A number of our popular sayings of today came from nineteenth century gambling terms. If you’re going to gamble, I figure you might as well us the correct terminology, so just in case you need it, here is a little glossary of gambling terms.
Ace-high: Poker hand with an ace but no pair or better.
Ace in the hole: Has more to do with guns than gambling. An ace in the hole is a shoulder holster, or carrying a gun in the waistband, a bootleg or some other unexpected place.
Ace kicker: An ace held with a pair in a two-card draw.
Aces up: A poker hand of two pairs including a pair of aces.
Anchor man: In blackjack, the last player to play his card hand—the player sitting to the dealer’s right.
Ante: A poker bet or contribution t the pot before a deal.
Back in: In poker, to come into the betting after checking, q.v.
Back to back: In stud poker, said of the hole card and the first upcard when they are a pair.
Beat the board: In stud poker, to have a higher combination than the exposed cards of any
Behind the six: In faro, the money drawer, often located behind the six card on the faro layout;
also, broke or short of funds, since one’s money has gone into the drawer.
Bend: To fold a card slightly to facilitate various cheating tricks.
Big cat: A poker hand with a king high, an eight low, and no pair; also called big tiger.
Big digger: In poker, the ace of spades.
Big dig: A poker hand with an ace-high, a nine low, and no pair.
Bird cage: Name used for chuck-a-luck (q.v.) because of the metal cage used in the game, which
is shaped like an hourglass and turns on an axle.
Blazing: Marking playing cards with the fingernails or a needle point embedded in a ring. Cards
so marked are called scratch paper.
Bobtail flush: In five-card poker, a worthless three-card flush.
Bobtail straight: Same as bobtail flush except it’s a worthless three-card straight.
Both ends against the middle: Method of trimming cards for a crooked faro game. A dealer who used such a pack was said to be “playing both ends against the middle,” and the saying became common in the West.
Brace box: A faro dealing box designed to facilitate cheating.
Break off: A faro card that fails to win after winning two or more times. Thus, if the ace has been bet to win three times and wins and then loses on the next play, the players say, “The ace broke off.”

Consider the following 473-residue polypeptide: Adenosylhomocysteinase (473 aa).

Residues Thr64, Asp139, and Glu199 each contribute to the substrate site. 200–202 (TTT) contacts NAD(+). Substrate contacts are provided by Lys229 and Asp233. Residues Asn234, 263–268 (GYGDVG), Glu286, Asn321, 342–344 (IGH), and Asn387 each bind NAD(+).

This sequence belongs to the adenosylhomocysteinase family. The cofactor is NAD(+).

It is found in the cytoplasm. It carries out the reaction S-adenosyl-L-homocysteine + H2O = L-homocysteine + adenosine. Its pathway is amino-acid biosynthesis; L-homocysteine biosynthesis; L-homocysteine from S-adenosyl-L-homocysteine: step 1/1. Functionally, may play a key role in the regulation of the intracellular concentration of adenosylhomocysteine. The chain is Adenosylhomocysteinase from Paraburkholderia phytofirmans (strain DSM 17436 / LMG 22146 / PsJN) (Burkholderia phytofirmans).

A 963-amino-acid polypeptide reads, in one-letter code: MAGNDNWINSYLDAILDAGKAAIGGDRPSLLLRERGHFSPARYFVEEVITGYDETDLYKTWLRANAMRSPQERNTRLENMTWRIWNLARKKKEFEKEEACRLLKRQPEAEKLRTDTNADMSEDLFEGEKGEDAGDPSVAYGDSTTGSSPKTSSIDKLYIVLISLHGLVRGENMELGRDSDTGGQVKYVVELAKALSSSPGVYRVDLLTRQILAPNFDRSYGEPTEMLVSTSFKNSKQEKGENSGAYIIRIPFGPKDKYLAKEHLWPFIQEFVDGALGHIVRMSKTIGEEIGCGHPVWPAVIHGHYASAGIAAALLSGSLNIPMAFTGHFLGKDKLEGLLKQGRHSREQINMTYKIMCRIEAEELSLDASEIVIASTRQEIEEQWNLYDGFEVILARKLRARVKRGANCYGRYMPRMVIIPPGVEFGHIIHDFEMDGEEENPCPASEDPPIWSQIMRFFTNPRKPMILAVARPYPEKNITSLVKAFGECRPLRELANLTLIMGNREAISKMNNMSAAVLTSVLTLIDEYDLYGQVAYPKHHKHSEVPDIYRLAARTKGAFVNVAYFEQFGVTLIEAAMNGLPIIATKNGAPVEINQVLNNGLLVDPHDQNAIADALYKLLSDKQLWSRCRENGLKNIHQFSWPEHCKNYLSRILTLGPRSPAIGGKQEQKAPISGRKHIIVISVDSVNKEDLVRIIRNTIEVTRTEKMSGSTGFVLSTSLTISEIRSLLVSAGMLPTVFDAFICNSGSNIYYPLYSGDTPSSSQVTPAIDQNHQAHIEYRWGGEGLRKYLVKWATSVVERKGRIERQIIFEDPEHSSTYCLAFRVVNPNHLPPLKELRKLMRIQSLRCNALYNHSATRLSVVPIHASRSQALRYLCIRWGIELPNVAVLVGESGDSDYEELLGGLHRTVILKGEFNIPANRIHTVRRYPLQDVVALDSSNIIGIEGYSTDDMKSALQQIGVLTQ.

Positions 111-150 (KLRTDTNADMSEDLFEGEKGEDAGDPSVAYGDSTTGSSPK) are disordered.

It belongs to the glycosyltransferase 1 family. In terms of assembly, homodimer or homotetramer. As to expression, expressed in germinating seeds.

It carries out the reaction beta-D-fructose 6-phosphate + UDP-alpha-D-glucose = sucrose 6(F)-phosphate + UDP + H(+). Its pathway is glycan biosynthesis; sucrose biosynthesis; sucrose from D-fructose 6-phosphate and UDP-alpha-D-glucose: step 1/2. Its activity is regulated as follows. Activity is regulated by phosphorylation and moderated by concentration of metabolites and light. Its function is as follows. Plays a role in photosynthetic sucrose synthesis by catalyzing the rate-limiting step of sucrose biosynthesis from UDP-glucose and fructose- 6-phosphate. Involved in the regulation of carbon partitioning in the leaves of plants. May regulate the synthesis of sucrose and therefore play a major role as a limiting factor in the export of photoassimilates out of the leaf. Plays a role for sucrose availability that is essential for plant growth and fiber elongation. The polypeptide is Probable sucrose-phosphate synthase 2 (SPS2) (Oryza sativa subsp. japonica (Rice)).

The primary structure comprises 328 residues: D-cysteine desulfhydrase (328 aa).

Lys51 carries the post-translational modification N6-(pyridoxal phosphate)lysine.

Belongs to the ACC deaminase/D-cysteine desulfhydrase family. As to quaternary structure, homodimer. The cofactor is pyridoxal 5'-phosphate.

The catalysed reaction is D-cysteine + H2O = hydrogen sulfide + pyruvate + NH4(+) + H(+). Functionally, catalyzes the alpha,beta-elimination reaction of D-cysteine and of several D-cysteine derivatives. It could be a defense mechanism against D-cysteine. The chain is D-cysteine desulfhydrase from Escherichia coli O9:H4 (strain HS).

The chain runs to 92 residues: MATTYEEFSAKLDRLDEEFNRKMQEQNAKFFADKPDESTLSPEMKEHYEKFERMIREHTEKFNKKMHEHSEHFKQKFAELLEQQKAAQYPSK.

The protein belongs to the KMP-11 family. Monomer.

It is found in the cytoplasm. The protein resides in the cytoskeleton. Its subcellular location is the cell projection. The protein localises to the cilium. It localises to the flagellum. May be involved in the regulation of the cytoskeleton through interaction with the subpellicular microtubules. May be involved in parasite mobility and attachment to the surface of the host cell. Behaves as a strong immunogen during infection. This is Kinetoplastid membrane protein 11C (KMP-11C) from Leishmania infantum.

Bucking the tiger: Playing faro.
Bug: A device used by crooked gamblers to hold cards under the table.
Bullet: An ace.
|Ace clip for hiding a card up your sleeve|
Burn a card: To expose and bury a card or place it on the bottom of the pack.
Busted flush: Incomplete poker hand; hence an expression meaning plans gone awry.
Buying chips: Preparing to enter a game; hence, also said of one who is taking part, unasked, in a dispute or fight.
Charlene Raddon began her fiction career in the third grade when she announced in Show & Tell that a baby sister she never had was killed by a black widow spider. She often penned stories featuring mistreated young girls whose mother accused of crimes her sister had actually committed. Her first serious attempt at writing fiction came in 1980 when she woke up from a vivid dream that compelled her to drag out a portable typewriter and begin writing. She’s been at it ever since. An early love for romance novels and the Wild West led her to choose the historical romance genre but she also writes contemporary romance. At present, she has five books published in paperback by Kensington Books (one under the pseudonym Rachel Summers), and four eBooks published by Tirgearr Publishing.
Charlene’s awards include: RWA Golden Heart Finalist, Romantic Times Reviewer’s Choice Award Nomination, Affair de Coeur Magazine Reader/Writer Poll for Best Historical of the Year. Her books have won or place in several contests.
Currently, Charlene is working on her next release.